Once again, Congress is running out of time. Interest rates on federally subsidized Stafford loans are poised to double on Monday, July 1.
Unless U.S. lawmakers come to a last-minute agreement before then — which is unlikely since most are taking next week off for the July 4 holiday — interest rates on new federally subsidized loans will jump from 3.4 percent to 6.8 percent.
That means, beginning this fall, students who borrow the maximum amount allowed by the federal program — which is aimed exclusively at students who demonstrate real financial need — will owe an extra $4,500 in interest over the life of the loan, according to a June 2013 report issued by Congress’s Joint Economic Committee.
It’s possible that a newly rejuvenated Congress will come up with a belated solution once it returns from its weeklong vacation. If so, students who sign their loan agreements in August may not have to pay the higher rate.
However, like most Congressional debates these days, the likelihood that U.S. lawmakers will suddenly smooth over their differences and work out a post-deadline compromise seems slim.
On Wednesday, June 27, for example, a sort-of-bipartisan committee made up of three very conservative Republican senators, a conservative Democrat and an Independent who caucuses with the Democrats pitched a bill that ties interest rates on all federal student loans, including subsidized Stafford loans, to the U.S. Treasury 10-year borrowing rate. (The total amount of interest the federal government would charge on a student’s loan would also include a small percentage, ranging from 1.85 percent for subsidized and unsubsidized Stafford loans to 4.4 percent for PLUS loans, in order to make up for the costs of financing the loan.)
The bill — dubbed the “Bipartisan Student Loan Certainty Act” — would mean lower rates, for now. Market-based rates, such as the U.S. Treasury 10-year borrowing rate, are currently ultra-low thanks to the Federal Reserve’s rock-bottom interest rate policy. So students who would borrow under the Student Loan Certainty Act now would pay far less than they otherwise would if rates on subsidized Stafford loans are allowed to hit 6.8 percent.
“This bill allows borrowers to take advantage of today’s low rates while protecting taxpayers from subsidizing artificial rates,” said Sen. Tom Coburn in a statement. Once those market-based interest rates begin to rise (as they are wont to do in normal economic environments), the amount that students pay could significantly exceed 6.8 percent.
That possibility — along with conservatives’ refusal to cap to the amount students have to pay, unless the loans are consolidated — has made some Democrats say that lawmakers’ recent bipartisan-ish proposal is already dead in the water.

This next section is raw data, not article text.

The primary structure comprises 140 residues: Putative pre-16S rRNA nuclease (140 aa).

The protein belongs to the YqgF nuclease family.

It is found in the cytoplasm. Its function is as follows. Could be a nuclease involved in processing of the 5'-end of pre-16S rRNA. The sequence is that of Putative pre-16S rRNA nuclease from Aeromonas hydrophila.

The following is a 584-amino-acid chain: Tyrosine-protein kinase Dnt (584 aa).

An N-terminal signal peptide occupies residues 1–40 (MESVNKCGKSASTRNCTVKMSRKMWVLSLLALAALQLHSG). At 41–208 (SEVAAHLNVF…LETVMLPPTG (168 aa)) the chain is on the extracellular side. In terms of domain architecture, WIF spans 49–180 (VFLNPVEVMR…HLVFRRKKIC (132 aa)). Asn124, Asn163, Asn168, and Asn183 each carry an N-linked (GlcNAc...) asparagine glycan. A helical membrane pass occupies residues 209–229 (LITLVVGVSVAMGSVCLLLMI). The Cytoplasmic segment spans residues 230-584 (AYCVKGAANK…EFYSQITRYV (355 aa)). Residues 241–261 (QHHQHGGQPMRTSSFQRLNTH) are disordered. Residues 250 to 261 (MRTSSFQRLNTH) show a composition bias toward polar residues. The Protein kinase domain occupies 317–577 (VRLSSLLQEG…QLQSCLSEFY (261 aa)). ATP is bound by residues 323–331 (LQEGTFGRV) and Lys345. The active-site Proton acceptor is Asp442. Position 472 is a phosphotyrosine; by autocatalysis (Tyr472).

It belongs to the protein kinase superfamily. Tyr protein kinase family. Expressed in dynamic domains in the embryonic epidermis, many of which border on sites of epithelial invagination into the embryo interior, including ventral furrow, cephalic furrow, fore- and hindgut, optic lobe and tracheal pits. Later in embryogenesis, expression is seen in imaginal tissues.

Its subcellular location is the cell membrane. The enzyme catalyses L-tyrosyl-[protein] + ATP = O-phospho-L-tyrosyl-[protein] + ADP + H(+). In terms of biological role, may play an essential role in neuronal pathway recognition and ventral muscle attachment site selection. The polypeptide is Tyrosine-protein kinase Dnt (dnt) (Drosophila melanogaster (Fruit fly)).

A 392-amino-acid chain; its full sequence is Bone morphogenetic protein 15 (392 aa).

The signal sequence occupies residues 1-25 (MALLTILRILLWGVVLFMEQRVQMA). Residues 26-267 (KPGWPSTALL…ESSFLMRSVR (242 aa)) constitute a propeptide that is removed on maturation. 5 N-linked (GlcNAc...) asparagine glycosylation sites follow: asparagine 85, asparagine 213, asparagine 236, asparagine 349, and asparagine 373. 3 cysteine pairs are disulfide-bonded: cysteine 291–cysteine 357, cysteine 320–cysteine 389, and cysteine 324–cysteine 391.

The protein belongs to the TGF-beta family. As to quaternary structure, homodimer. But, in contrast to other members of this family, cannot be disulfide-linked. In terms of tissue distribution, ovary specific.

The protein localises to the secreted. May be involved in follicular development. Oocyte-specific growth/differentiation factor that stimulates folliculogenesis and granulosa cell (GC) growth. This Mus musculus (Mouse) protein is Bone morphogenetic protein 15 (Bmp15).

“Any proposal that lacks a cap is a nonstarter and indicates that its proponents are putting their ideology above students and their families,” said Allison Preiss, a spokeswoman for Sen. Tom Harkin of Iowa, in an interview with ABC News.
Talking with the New York Times, Sen. Dick Durbin sounded even more pessimistic: “I don’t know,” said Durbin. “Student groups said: ‘Let it double. We’d rather see it double to 6.8 than the alternatives we’ve heard.'”
In the meantime, while Congress continues to quarrel, borrowers who have already signed up for the loans that are available now are fretting over the possibility that they may never be able to repay their student debt.
The same day that Senators Coburn, Burr, Manchin, Alexander and King announced the “Bipartisan Student Loan Certainty Act,” the Urban Institute released a report showing that 57 percent of respondents to a recent survey said they were worried they may never be able to repay their student loans.
That includes people with relatively high incomes. Thirty-six percent of respondents with household incomes over $100,000, for example, told researchers that being able to pay back their student loans is a significant concern for them. And 72 percent of households with incomes below $25,000 also said they’re worried about their ability to repay.
That’s an awful lot of people who say they’re seriously entertaining the possibility that they may one day default on their student loans. If that many people are insecure about their ability to repay the debt they’ve got, then Congress has one more looming problem to bicker about.
After all, if most people today aren’t sure they’ll be able to pay back what they owe, how many of those borrowers will one day leave lenders, such as the federal government, on the hook for unpaid student debt?